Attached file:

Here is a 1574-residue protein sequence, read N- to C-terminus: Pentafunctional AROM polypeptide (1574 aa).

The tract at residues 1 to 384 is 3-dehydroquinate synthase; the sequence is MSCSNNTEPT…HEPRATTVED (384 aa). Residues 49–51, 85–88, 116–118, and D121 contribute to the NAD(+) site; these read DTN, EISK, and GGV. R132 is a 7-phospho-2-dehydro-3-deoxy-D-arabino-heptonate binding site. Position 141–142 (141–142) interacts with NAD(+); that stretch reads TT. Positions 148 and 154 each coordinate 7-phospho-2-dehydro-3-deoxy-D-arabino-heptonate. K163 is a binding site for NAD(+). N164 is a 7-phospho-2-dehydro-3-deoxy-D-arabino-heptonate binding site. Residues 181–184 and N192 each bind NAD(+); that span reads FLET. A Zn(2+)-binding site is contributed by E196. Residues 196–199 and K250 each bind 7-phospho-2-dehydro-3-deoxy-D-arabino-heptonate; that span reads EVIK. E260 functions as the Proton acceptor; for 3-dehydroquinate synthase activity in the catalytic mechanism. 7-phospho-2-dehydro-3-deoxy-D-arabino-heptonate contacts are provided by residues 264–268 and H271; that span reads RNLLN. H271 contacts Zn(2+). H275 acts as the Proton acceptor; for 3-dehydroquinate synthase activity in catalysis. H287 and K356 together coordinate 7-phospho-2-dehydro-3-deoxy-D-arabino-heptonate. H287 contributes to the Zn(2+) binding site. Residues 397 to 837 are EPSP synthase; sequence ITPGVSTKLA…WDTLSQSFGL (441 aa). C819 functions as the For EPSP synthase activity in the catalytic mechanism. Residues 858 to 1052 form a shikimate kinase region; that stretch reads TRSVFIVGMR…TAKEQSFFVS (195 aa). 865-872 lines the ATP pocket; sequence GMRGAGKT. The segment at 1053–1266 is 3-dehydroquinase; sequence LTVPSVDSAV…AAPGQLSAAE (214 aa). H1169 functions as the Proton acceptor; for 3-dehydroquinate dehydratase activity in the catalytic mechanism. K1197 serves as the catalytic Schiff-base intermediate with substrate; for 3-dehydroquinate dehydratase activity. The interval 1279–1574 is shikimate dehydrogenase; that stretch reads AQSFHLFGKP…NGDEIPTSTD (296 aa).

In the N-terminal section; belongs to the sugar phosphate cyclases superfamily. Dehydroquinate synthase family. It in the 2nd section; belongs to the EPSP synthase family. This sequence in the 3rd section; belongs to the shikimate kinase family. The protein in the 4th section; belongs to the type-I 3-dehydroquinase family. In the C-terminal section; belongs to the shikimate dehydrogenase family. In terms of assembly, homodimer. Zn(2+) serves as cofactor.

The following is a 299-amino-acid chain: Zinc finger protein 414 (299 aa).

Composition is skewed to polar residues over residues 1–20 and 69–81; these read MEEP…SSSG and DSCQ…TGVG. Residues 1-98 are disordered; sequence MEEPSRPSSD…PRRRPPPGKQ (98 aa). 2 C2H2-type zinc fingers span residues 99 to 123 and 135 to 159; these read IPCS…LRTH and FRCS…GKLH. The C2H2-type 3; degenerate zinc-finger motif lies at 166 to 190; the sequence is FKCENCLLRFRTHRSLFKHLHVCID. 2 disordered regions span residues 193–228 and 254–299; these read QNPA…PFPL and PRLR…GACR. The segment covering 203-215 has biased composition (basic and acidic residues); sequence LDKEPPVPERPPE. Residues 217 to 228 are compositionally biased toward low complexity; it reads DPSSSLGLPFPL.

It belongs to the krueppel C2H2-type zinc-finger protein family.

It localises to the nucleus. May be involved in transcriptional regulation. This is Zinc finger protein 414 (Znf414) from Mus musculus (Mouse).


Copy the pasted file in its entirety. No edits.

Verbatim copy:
Here is a 1574-residue protein sequence, read N- to C-terminus: Pentafunctional AROM polypeptide (1574 aa).

The tract at residues 1 to 384 is 3-dehydroquinate synthase; the sequence is MSCSNNTEPT…HEPRATTVED (384 aa). Residues 49–51, 85–88, 116–118, and D121 contribute to the NAD(+) site; these read DTN, EISK, and GGV. R132 is a 7-phospho-2-dehydro-3-deoxy-D-arabino-heptonate binding site. Position 141–142 (141–142) interacts with NAD(+); that stretch reads TT. Positions 148 and 154 each coordinate 7-phospho-2-dehydro-3-deoxy-D-arabino-heptonate. K163 is a binding site for NAD(+). N164 is a 7-phospho-2-dehydro-3-deoxy-D-arabino-heptonate binding site. Residues 181–184 and N192 each bind NAD(+); that span reads FLET. A Zn(2+)-binding site is contributed by E196. Residues 196–199 and K250 each bind 7-phospho-2-dehydro-3-deoxy-D-arabino-heptonate; that span reads EVIK. E260 functions as the Proton acceptor; for 3-dehydroquinate synthase activity in the catalytic mechanism. 7-phospho-2-dehydro-3-deoxy-D-arabino-heptonate contacts are provided by residues 264–268 and H271; that span reads RNLLN. H271 contacts Zn(2+). H275 acts as the Proton acceptor; for 3-dehydroquinate synthase activity in catalysis. H287 and K356 together coordinate 7-phospho-2-dehydro-3-deoxy-D-arabino-heptonate. H287 contributes to the Zn(2+) binding site. Residues 397 to 837 are EPSP synthase; sequence ITPGVSTKLA…WDTLSQSFGL (441 aa). C819 functions as the For EPSP synthase activity in the catalytic mechanism. Residues 858 to 1052 form a shikimate kinase region; that stretch reads TRSVFIVGMR…TAKEQSFFVS (195 aa). 865-872 lines the ATP pocket; sequence GMRGAGKT. The segment at 1053–1266 is 3-dehydroquinase; sequence LTVPSVDSAV…AAPGQLSAAE (214 aa). H1169 functions as the Proton acceptor; for 3-dehydroquinate dehydratase activity in the catalytic mechanism. K1197 serves as the catalytic Schiff-base intermediate with substrate; for 3-dehydroquinate dehydratase activity. The interval 1279–1574 is shikimate dehydrogenase; that stretch reads AQSFHLFGKP…NGDEIPTSTD (296 aa).

In the N-terminal section; belongs to the sugar phosphate cyclases superfamily. Dehydroquinate synthase family. It in the 2nd section; belongs to the EPSP synthase family. This sequence in the 3rd section; belongs to the shikimate kinase family. The protein in the 4th section; belongs to the type-I 3-dehydroquinase family. In the C-terminal section; belongs to the shikimate dehydrogenase family. In terms of assembly, homodimer. Zn(2+) serves as cofactor.

The following is a 299-amino-acid chain: Zinc finger protein 414 (299 aa).

Composition is skewed to polar residues over residues 1–20 and 69–81; these read MEEP…SSSG and DSCQ…TGVG. Residues 1-98 are disordered; sequence MEEPSRPSSD…PRRRPPPGKQ (98 aa). 2 C2H2-type zinc fingers span residues 99 to 123 and 135 to 159; these read IPCS…LRTH and FRCS…GKLH. The C2H2-type 3; degenerate zinc-finger motif lies at 166 to 190; the sequence is FKCENCLLRFRTHRSLFKHLHVCID. 2 disordered regions span residues 193–228 and 254–299; these read QNPA…PFPL and PRLR…GACR. The segment covering 203-215 has biased composition (basic and acidic residues); sequence LDKEPPVPERPPE. Residues 217 to 228 are compositionally biased toward low complexity; it reads DPSSSLGLPFPL.

It belongs to the krueppel C2H2-type zinc-finger protein family.

It localises to the nucleus. May be involved in transcriptional regulation. This is Zinc finger protein 414 (Znf414) from Mus musculus (Mouse).